For 40 years, Hope Cooperative has served the mental health needs (and much more) for Sacramento’s most vulnerable residents – people facing homelessness.
“We have been doing this work longer than anyone else and we are good at it!” says Erin Johansen, Hope Cooperative’s Chief Executive Officer.
Starting with a straightforward mission, Hope Cooperative (also known as TLCS) evolved out of pure need — mental health services where none were available. People on the streets needed housing, food, clothing and medications, too. It’s been four decades since Hope Cooperative’s beginnings and those huge needs still exist. Meanwhile, Hope Cooperative has grown substantially to provide those services.
“There have been giant changes,” says Johansen, who has served as CEO for five years. “When I started, we had 85 employees and a $6 million (annual) budget. Now, we have 220 employees and a $22 million budget. That growth was achieved strategically by us but also shows the huge space we operate in. We became known in that space.”
Through its many programs, Hope Cooperative makes a substantial impact on local efforts to help people experiencing homelessness or mental health crises, serving more than 8,000 clients annually. Many clients started out homeless, but are now living in their “forever” homes. Hope’s programs have helped thousands of Sacramentans be happier, healthier and safer.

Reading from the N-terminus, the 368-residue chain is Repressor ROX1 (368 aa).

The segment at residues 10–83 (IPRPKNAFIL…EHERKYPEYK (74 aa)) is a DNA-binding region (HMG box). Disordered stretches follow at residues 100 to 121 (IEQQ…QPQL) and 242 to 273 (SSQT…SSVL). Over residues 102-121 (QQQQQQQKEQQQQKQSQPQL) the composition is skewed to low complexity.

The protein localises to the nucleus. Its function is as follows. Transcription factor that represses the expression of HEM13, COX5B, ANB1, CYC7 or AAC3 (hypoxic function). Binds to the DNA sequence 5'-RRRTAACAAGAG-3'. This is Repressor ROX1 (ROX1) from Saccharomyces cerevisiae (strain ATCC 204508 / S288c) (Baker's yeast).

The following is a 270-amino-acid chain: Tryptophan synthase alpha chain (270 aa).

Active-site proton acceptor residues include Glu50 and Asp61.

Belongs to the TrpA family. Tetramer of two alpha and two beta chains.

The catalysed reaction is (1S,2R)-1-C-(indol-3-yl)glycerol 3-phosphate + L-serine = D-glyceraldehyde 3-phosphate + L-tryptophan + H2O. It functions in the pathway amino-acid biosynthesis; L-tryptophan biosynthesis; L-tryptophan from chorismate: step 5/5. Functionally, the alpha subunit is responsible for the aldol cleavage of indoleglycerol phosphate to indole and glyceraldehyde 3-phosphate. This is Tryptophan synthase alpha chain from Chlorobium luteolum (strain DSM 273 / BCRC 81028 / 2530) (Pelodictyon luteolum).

“People experiencing homelessness are our people,” Johansen says. “Homelessness, crisis intervention, behavioral health, affordable housing; that’s our focus.”
After so many years serving only Sacramento County, Hope Cooperative recently expanded its behavioral health services to Yolo County. Hope Cooperative is also partnering with the City of Sacramento Department of Community Response doing homeless outreach.
“The ‘secret sauce’ for our organization is our staff – people who interact with people in need on the front line,” Johansen says.
As the cost of housing continues to skyrocket, so does the need for affordable places to live. That’s increasingly become a priority for Hope Cooperative, providing wrap-around services along with roofs over people’s heads.
Besides its extensive behavioral health programs, Hope Cooperative housing projects provide homes to hundreds of individuals and families. All housing clients are referred by the County or Continuum of Care. Hope Cooperative owns and operates seven housing projects. It’s also in the process of creating two more projects via community partnerships with Jamboree Housing and Excelerate Housing Group.
“What sets us apart is that we’re one of the most collaborative organizations in the region,” Johansen says. “We’ll partner with anyone who will help us get where we need to go.”
Each project represents another step towards providing homes to those most in need.
“We witness miracles everyday,” Johansen says.
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